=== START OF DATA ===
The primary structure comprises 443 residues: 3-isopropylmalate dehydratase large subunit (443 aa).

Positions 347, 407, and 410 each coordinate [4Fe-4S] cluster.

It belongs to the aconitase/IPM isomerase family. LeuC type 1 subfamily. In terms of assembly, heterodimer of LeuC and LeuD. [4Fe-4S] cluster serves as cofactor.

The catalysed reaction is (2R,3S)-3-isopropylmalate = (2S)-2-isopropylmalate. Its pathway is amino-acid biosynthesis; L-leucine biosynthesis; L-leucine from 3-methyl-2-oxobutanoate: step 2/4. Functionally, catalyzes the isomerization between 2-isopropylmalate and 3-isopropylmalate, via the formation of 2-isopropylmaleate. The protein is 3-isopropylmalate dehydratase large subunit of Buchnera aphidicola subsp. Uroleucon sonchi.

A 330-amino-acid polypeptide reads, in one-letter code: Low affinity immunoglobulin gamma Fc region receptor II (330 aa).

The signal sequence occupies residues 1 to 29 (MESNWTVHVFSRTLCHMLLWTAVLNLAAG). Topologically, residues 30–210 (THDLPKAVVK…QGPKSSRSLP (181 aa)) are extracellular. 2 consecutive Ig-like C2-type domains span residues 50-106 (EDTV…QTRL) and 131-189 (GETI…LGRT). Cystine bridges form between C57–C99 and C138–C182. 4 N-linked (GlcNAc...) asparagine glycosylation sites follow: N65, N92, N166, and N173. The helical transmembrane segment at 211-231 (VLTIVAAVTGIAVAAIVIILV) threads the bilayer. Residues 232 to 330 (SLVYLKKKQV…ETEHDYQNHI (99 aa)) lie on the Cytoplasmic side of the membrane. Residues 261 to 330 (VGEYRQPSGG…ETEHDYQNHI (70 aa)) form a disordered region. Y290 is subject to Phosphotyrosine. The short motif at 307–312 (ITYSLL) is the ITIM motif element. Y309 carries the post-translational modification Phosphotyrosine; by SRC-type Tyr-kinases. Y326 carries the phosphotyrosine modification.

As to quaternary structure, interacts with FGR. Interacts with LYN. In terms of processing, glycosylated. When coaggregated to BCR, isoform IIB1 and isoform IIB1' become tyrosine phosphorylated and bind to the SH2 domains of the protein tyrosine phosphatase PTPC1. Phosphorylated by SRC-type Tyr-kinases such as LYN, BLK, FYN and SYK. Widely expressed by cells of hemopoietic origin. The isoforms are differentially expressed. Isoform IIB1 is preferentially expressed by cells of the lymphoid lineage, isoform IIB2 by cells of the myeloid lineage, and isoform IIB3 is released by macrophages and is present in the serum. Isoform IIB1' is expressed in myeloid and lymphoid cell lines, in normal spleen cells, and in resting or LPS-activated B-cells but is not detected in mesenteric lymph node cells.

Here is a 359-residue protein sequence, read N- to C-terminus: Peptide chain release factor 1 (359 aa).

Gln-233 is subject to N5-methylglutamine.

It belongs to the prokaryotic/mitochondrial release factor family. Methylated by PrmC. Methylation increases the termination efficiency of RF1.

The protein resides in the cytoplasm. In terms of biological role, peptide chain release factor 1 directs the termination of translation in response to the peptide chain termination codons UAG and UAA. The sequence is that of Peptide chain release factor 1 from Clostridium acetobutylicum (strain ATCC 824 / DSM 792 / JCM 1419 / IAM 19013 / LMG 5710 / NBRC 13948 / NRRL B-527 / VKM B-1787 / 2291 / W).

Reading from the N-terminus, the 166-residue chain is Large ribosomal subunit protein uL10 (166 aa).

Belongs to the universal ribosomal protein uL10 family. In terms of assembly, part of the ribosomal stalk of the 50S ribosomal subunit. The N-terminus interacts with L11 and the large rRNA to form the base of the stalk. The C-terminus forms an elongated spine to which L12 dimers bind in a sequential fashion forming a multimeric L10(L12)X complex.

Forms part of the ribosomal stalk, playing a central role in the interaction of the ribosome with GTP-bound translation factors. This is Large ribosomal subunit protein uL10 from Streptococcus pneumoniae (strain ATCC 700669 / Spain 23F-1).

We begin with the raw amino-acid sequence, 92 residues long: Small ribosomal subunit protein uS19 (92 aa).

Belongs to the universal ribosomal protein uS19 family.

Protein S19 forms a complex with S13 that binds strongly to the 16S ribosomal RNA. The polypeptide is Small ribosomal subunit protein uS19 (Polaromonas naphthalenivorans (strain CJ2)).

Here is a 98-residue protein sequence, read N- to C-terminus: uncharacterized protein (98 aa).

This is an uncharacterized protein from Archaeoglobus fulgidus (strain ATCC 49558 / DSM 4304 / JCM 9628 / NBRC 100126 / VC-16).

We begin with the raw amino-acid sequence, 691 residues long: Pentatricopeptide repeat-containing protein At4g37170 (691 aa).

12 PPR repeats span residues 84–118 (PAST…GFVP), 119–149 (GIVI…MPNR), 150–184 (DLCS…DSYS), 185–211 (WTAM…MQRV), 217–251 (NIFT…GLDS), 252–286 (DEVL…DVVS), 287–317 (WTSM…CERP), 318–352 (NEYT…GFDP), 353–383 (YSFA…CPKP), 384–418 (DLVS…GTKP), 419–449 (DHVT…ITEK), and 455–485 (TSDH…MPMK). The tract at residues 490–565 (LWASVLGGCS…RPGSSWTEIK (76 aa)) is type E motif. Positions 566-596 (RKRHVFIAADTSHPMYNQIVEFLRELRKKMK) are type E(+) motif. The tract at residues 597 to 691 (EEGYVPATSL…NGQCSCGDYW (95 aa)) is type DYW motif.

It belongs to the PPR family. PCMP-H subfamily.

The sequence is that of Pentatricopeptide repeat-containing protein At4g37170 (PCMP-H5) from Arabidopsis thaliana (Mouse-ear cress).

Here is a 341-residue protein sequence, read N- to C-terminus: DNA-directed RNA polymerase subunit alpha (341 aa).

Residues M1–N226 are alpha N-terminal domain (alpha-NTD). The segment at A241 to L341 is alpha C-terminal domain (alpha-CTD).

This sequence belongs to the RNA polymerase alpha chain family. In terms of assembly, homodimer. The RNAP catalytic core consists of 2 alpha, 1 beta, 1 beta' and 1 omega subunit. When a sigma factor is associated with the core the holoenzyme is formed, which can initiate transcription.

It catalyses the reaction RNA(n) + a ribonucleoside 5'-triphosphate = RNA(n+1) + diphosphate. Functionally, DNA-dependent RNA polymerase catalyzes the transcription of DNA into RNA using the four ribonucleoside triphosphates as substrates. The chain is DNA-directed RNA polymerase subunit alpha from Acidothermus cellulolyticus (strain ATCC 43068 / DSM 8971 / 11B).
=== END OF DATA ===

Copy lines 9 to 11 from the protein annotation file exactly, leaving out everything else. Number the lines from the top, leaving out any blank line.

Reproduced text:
Gln-233 is subject to N5-methylglutamine.

It belongs to the prokaryotic/mitochondrial release factor family. Methylated by PrmC. Methylation increases the termination efficiency of RF1.

The protein resides in the cytoplasm. In terms of biological role, peptide chain release factor 1 directs the termination of translation in response to the peptide chain termination codons UAG and UAA. The sequence is that of Peptide chain release factor 1 from Clostridium acetobutylicum (strain ATCC 824 / DSM 792 / JCM 1419 / IAM 19013 / LMG 5710 / NBRC 13948 / NRRL B-527 / VKM B-1787 / 2291 / W).